Tuesday, May 09, 2006

Lawyers, Government, And Laws, O My! Impressions of ISDC 2006.

We don't like you. We really, really don't like you.

The message comes through loud and clear at space conferences that people who really, really want to go to space, really, really dislike the government. And NASA? Don't even go there! Space entrepreneurs seem to hate that government got to space first. They think government is doing space all wrong. And they claim they could do the job so much better, if only government would get out of the way.

The anti-government attitude showed itself at Space Ship One's X-Prize flights two years ago when somebody made a sign that read, "Space Ship One, Government Zero." We won't dwell on it for too long, but "one to zero" is not the correct score. Here's an estimate of the real score of government flights of humans into space (100 km) versus private sector flights:

NASA, about 147 --- including two X-15 flights, Mercury, Gemini, Apollo, Skylab, and Shuttle;

Private sector, 3.

Not to overly praise government, however. Its recent track record is not so good and space entrepreneurs are moving forward with their private space programs.

Despite all their disdain of government, space entrepreneurs still seem to want the government's money. "Give us the money and we'll give you the rockets, just keep your pesky rules and regulations to yourself," is their message to government. It's no wonder they love the idea of government funded prizes.


Berin Szoka is a very smart young lawyer. He runs the Institute for Space Law and Policy. (Here.) He gave the best talk on a strategy for reforming ITAR one could ever hear. It boils down to Mr. Clinton's old campaign slogan about affirmative action or welfare, whichever it was, "mend it, don't end it." Szoka's slogan is a better one, "An ITAR that works for America." It's probably more sincere, as well. In either event, his bottom line is that spacers need to stop trying to kill ITAR and start thinking of ways to convince the powers that be in Congress to fix it for the good of America.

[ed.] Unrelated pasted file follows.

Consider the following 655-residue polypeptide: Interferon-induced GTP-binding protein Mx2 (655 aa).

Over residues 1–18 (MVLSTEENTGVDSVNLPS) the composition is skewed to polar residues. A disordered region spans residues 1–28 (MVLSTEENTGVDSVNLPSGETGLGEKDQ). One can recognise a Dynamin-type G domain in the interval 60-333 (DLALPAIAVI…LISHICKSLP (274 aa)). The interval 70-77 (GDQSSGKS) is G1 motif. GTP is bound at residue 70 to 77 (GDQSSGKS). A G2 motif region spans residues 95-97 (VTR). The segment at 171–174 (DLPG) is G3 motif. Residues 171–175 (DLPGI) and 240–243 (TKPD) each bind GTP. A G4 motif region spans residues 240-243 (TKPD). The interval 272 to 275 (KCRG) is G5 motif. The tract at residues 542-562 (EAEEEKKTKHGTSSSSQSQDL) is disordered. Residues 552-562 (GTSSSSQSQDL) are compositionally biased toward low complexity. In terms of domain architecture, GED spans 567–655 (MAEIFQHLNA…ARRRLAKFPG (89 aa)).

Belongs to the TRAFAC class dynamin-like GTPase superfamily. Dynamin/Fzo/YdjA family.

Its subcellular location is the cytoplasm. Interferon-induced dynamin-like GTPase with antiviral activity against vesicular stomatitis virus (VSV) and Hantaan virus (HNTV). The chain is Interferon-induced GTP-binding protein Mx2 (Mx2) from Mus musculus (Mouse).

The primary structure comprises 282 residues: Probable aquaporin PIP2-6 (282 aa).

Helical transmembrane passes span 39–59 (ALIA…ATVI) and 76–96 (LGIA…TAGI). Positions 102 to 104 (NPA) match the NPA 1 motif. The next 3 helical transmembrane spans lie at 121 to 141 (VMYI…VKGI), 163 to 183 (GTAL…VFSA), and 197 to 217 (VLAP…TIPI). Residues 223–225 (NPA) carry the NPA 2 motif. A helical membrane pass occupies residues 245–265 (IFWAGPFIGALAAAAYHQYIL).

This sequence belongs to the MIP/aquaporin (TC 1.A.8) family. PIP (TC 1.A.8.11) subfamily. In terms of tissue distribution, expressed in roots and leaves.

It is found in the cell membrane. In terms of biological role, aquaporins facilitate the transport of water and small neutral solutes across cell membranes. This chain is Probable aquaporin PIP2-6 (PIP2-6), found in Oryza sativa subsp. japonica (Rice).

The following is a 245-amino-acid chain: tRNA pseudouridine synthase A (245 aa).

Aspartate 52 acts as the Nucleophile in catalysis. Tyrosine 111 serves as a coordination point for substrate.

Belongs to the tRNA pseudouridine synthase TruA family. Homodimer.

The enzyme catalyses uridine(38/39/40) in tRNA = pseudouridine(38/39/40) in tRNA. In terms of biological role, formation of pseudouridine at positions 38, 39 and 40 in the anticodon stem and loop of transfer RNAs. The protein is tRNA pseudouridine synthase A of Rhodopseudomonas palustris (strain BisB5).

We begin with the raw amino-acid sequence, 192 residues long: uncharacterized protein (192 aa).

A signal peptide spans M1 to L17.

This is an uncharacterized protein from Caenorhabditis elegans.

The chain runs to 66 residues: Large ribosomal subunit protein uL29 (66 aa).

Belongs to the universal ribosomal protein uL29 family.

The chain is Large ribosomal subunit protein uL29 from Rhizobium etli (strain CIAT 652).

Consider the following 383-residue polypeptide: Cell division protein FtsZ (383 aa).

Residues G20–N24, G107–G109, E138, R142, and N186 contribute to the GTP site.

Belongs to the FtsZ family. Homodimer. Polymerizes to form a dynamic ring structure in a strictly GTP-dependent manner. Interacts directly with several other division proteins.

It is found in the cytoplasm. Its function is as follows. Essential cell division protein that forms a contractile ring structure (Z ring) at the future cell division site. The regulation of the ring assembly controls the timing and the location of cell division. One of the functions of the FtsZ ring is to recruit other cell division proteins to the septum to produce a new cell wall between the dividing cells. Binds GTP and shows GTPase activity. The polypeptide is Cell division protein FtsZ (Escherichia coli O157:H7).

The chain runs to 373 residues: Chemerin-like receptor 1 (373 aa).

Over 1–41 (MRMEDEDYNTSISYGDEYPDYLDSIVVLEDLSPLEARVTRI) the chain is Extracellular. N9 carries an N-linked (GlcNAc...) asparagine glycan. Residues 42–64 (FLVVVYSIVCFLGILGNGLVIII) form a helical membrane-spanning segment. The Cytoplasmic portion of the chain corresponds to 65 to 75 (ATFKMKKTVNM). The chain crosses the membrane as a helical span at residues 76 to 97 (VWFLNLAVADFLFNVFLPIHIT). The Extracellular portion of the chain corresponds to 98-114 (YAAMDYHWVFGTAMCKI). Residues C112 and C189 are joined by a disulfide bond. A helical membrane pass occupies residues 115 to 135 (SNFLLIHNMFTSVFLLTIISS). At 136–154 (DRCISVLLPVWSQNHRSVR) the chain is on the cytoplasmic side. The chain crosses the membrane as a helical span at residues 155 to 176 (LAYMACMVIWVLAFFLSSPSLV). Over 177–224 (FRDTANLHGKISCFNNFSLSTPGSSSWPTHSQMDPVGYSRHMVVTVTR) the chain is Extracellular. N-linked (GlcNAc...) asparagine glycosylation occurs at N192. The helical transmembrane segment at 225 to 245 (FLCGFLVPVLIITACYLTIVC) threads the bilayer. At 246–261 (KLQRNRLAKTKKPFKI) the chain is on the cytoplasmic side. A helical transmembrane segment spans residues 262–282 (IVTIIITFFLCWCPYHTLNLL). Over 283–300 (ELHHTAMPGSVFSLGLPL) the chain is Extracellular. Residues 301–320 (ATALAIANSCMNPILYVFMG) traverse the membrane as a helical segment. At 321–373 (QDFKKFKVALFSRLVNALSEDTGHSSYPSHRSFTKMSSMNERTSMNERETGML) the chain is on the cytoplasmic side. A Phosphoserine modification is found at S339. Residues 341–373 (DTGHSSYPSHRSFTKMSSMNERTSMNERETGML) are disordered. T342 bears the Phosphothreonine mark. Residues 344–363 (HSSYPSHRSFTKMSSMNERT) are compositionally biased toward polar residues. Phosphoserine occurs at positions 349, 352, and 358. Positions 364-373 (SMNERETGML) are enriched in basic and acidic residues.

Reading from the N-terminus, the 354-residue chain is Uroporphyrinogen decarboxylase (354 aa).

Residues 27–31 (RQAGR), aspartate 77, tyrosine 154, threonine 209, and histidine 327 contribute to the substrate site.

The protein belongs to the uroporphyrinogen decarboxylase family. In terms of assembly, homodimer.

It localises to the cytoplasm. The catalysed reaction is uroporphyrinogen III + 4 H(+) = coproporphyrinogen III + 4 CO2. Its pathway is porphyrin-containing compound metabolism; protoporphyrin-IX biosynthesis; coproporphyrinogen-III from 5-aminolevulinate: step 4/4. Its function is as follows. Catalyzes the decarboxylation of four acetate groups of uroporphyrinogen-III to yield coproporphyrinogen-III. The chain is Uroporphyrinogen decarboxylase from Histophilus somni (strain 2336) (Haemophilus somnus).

Go to any space conference and you'll hear constant complaints about ITAR and how it makes it so hard for American space entrepreneurs to do business. The horror stories are compelling but after a while the constant complaints become a very off-putting whine. The question then comes to mind, even to a supporter of space entrepreneurship: "Don't these people care about America's national security?" Szoka's strategy for reform aims to nip that impression in the bud.

Who ya gonna call?

At the ISDC Szoka ran the legal track of discussions. The legal track included great topics that were unfortunately sparsely attended. The talk by adventure sports lawyer Tracey Knutson should be required listening for anybody who hopes to launch people into space and avoid liability when something eventually goes wrong. (Here.) But few attended.

There's probably a reason for the sparse attendance. One, there are the really cool view graphs of spaceships and hardware at the other talks. At the legal talks, what viewgraphs there are typically have words, lots and lots of words. And not just regular English words or even whizbang rocketry words. No, we're talking legalese. Who wants that?